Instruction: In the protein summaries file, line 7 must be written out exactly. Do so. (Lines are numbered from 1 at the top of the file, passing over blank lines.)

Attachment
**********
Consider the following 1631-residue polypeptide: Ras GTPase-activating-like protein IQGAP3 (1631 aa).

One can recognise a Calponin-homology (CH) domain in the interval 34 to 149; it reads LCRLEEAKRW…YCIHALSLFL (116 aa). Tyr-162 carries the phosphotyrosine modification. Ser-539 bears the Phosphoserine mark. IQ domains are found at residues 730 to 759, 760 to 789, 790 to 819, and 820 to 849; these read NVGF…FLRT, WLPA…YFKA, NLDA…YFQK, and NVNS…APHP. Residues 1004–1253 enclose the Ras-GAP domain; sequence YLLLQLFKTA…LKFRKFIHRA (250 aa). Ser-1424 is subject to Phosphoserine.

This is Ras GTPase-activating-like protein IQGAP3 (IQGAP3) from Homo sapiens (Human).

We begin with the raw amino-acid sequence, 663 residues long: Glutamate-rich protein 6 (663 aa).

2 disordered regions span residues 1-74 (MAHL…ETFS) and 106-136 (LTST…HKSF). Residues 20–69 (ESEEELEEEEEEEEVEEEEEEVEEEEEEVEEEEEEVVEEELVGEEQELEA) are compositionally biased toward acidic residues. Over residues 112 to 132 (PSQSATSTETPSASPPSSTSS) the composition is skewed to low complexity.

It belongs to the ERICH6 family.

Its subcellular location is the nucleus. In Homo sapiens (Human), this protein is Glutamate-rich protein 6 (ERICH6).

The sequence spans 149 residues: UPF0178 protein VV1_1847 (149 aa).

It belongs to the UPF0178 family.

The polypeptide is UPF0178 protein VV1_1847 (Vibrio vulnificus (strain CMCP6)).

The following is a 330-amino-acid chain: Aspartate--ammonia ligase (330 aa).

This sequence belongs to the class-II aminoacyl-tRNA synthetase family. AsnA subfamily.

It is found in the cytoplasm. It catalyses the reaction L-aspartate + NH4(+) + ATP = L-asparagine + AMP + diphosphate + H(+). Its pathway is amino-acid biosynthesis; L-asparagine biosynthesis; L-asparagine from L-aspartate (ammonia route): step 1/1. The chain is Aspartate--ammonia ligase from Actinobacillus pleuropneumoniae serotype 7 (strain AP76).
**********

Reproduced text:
Its subcellular location is the nucleus. In Homo sapiens (Human), this protein is Glutamate-rich protein 6 (ERICH6).